Plain Language Summary Throughout Earth history, temperature and atmospheric CO2 usually track each other. During the Late Cretaceous to early Paleocene (∼70–60 Ma), global mean surface temperature was ∼8–12.5°C higher than today. However, CO2 estimates are variable, with some estimates equal to or less than present‐day CO2 (∼415 ppm) and at odds w...
Article
Full-text available
Premise: Reconstructing plant canopy light environment and architecture from the fossil record includes proxies derived from cell wall undulation, cell size, and carbon isotopes. All approaches assume that plant taxa will respond predictably to changes in light environments. However, most species-level studies looking at cell wall undulation only...
Article
Full-text available
Background and Aims Leaf size has considerable ecological relevance, making it desirable to obtain leaf size estimations for as many species worldwide as possible. Current global databases, such as TRY, contain leaf size data for approximately 30,000 species, which is only ca. 8% of known species worldwide. Yet, taxonomic descriptions exist for the...
Article
Modern human evolution in Africa over the last ∼300 kyr is complex, with a variety of behavioral and biological changes appearing at different times and places. Explaining this pattern, as well as its relationship to paleoenvironmental circumstances, requires chronological and stratigraphic control of the paleoanthropological record. This study emp...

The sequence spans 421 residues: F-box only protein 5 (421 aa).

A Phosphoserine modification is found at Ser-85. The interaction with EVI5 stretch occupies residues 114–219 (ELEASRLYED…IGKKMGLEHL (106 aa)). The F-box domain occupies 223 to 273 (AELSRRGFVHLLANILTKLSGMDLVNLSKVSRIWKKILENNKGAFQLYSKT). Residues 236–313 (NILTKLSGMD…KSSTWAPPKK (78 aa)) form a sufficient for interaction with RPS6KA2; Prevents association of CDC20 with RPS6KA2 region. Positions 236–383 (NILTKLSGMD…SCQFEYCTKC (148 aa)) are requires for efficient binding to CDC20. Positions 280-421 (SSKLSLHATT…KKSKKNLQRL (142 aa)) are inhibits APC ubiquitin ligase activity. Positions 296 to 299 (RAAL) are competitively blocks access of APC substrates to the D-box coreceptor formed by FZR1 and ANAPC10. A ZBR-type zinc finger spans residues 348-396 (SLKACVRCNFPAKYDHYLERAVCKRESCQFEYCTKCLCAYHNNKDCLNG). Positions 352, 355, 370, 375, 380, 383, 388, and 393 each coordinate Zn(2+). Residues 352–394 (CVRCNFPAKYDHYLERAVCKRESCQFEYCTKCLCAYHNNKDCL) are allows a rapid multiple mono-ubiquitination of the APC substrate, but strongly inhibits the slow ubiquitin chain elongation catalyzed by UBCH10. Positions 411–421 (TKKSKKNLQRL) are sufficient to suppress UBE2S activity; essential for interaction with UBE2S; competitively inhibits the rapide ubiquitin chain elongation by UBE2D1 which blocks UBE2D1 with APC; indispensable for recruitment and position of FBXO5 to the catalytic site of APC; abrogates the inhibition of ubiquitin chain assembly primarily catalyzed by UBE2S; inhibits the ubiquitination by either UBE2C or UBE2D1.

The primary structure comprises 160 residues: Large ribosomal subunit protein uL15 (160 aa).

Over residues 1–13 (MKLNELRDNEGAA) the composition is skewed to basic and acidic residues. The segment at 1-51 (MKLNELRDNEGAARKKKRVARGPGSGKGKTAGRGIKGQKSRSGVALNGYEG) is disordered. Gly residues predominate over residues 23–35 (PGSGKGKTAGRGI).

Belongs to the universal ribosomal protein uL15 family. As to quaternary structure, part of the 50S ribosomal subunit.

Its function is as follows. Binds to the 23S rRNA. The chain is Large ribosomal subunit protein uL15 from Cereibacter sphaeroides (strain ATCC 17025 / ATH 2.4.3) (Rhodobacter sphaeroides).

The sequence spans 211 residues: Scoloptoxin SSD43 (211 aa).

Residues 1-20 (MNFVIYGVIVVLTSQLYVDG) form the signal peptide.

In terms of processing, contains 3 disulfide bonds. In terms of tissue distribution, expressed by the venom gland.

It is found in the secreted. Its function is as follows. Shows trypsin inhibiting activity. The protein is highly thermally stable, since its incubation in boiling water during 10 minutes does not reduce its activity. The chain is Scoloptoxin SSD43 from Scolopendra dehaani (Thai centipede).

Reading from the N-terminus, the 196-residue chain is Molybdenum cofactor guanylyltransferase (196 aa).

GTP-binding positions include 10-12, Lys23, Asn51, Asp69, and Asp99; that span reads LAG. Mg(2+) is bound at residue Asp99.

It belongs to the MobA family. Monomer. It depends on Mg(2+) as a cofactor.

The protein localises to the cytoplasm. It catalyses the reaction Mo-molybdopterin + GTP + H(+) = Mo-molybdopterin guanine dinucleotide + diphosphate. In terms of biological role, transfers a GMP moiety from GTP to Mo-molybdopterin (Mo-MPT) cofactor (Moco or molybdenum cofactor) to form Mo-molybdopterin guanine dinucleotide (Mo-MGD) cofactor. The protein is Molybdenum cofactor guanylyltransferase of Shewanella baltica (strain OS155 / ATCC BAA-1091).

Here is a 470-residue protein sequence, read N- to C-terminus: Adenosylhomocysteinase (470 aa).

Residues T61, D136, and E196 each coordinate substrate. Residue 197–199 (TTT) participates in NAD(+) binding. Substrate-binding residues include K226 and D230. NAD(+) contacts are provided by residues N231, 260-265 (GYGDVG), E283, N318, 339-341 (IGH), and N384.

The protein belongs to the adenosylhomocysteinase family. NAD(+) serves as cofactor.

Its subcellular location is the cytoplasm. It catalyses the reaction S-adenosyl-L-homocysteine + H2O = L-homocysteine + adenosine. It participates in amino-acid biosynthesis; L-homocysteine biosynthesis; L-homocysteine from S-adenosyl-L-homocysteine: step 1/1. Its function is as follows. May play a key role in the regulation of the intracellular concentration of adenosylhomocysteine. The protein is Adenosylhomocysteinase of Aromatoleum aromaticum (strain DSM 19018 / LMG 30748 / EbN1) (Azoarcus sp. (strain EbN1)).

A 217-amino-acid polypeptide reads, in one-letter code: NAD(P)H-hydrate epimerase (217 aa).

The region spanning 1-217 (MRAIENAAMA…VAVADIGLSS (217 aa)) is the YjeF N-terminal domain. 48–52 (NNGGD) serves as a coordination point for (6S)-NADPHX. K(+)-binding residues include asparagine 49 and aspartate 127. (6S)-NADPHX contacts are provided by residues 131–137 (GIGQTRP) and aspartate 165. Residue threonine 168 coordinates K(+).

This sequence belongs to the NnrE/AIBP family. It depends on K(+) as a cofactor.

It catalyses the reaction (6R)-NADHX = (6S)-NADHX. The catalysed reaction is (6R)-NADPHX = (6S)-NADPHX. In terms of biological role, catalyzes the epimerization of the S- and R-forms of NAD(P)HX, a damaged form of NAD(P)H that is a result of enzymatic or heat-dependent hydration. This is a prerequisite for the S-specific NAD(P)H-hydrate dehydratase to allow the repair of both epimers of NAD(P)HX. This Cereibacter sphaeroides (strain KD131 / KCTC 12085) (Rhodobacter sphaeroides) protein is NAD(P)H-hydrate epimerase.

Article
Rusingoryx atopocranion is an extinct alcelaphin bovid from the late Pleistocene of Kenya, known for its distinctive hollow nasal crest. A bonebed of R. atopocranion from the Lake Victoria Basin provides a unique opportunity to examine the nearly complete postcranial ecomorphology of an extinct species, and yields data that are important to studyin...
Conference Paper
The assembly of Africa’s iconic C4 grassland and savanna ecosystems is central to evolutionary interpretations of many mammals, including hominins. Based largely on pollen, biomarkers, and isotopic data, C4 grasses are thought to have become ecologically dominant in Africa only after 10 Ma. However, paleobotanical records older than 10 Ma are spars...
Article
We report on the Late Pleistocene (36-12 ka) mammals from Kibogo in the Nyanza Rift of western Kenya, providing (1) a systematic description of the mammal remains, (2) an assessment of their paleoenvironmental implications, and (3) an analysis of the biogeographic implications of non-analog species associations. Kibogo has yielded one of the larges...
Article
In 2010, a hominin right humerus fragment (KNM-RU 58330) was surface collected in a small gully at Nyamita North in the Late Pleistocene Wasiriya Beds of Rusinga Island, Kenya. A combination of stratigraphic and geochronological evidence suggests the specimen is likely between ∼49 and 36 ka in age. The associated fauna is diverse and dominated by s...
Article
Palaeontological deposits on Rusinga Island, Lake Victoria, Kenya, provide a rich record of floral and faunal evolution in the early Neogene of East Africa. Yet, despite a wealth of available fossil material, previous palaeoenvironmental reconstructions from Rusinga have resulted in widely divergent results, ranging from closed forest to open woodl...
Preprint
Full-text available
The Baynunah Formation in the Al Gharbia region of Abu Dhabi Emirate was deposited by a major fluvial system and preserves the only known late Miocene terrestrial fossils in the Arabian Peninsula. We analyzed paleomagnetic samples from six sections (Jebel Barakah, Shuwaihat 2, Hamra 5, Mleisa 1, Mleisa 2, and Kihal 2) to develop a polarity stratigr...